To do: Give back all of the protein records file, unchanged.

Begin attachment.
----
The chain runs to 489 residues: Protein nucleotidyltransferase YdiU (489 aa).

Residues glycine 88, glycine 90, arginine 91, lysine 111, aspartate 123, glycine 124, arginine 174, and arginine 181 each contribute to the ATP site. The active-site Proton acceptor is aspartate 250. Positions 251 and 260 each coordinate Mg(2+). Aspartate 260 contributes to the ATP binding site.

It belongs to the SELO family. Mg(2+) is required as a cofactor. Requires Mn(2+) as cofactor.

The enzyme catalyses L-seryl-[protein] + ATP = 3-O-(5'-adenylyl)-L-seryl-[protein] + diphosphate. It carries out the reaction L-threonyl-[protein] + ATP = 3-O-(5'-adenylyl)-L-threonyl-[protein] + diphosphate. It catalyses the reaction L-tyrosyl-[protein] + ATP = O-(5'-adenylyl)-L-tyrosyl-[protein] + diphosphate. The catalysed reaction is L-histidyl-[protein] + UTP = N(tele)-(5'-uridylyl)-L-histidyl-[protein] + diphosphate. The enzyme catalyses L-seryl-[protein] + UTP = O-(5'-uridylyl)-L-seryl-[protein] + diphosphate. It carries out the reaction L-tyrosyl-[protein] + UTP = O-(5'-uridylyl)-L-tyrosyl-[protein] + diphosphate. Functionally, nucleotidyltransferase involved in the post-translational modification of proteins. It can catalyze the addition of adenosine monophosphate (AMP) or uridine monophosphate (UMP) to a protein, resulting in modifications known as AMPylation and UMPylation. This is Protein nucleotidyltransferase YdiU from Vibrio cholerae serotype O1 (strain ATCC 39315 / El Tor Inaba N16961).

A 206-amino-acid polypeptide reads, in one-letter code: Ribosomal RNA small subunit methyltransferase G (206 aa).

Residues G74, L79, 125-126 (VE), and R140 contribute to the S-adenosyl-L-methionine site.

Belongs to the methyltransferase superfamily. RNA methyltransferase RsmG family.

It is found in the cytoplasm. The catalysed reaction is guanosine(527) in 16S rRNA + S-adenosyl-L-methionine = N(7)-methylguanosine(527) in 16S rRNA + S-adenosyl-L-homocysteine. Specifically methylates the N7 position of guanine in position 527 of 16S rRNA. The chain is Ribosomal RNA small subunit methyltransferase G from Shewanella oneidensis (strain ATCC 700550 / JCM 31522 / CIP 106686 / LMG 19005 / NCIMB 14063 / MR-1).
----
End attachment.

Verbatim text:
The chain runs to 489 residues: Protein nucleotidyltransferase YdiU (489 aa).

Residues glycine 88, glycine 90, arginine 91, lysine 111, aspartate 123, glycine 124, arginine 174, and arginine 181 each contribute to the ATP site. The active-site Proton acceptor is aspartate 250. Positions 251 and 260 each coordinate Mg(2+). Aspartate 260 contributes to the ATP binding site.

It belongs to the SELO family. Mg(2+) is required as a cofactor. Requires Mn(2+) as cofactor.

The enzyme catalyses L-seryl-[protein] + ATP = 3-O-(5'-adenylyl)-L-seryl-[protein] + diphosphate. It carries out the reaction L-threonyl-[protein] + ATP = 3-O-(5'-adenylyl)-L-threonyl-[protein] + diphosphate. It catalyses the reaction L-tyrosyl-[protein] + ATP = O-(5'-adenylyl)-L-tyrosyl-[protein] + diphosphate. The catalysed reaction is L-histidyl-[protein] + UTP = N(tele)-(5'-uridylyl)-L-histidyl-[protein] + diphosphate. The enzyme catalyses L-seryl-[protein] + UTP = O-(5'-uridylyl)-L-seryl-[protein] + diphosphate. It carries out the reaction L-tyrosyl-[protein] + UTP = O-(5'-uridylyl)-L-tyrosyl-[protein] + diphosphate. Functionally, nucleotidyltransferase involved in the post-translational modification of proteins. It can catalyze the addition of adenosine monophosphate (AMP) or uridine monophosphate (UMP) to a protein, resulting in modifications known as AMPylation and UMPylation. This is Protein nucleotidyltransferase YdiU from Vibrio cholerae serotype O1 (strain ATCC 39315 / El Tor Inaba N16961).

A 206-amino-acid polypeptide reads, in one-letter code: Ribosomal RNA small subunit methyltransferase G (206 aa).

Residues G74, L79, 125-126 (VE), and R140 contribute to the S-adenosyl-L-methionine site.

Belongs to the methyltransferase superfamily. RNA methyltransferase RsmG family.

It is found in the cytoplasm. The catalysed reaction is guanosine(527) in 16S rRNA + S-adenosyl-L-methionine = N(7)-methylguanosine(527) in 16S rRNA + S-adenosyl-L-homocysteine. Specifically methylates the N7 position of guanine in position 527 of 16S rRNA. The chain is Ribosomal RNA small subunit methyltransferase G from Shewanella oneidensis (strain ATCC 700550 / JCM 31522 / CIP 106686 / LMG 19005 / NCIMB 14063 / MR-1).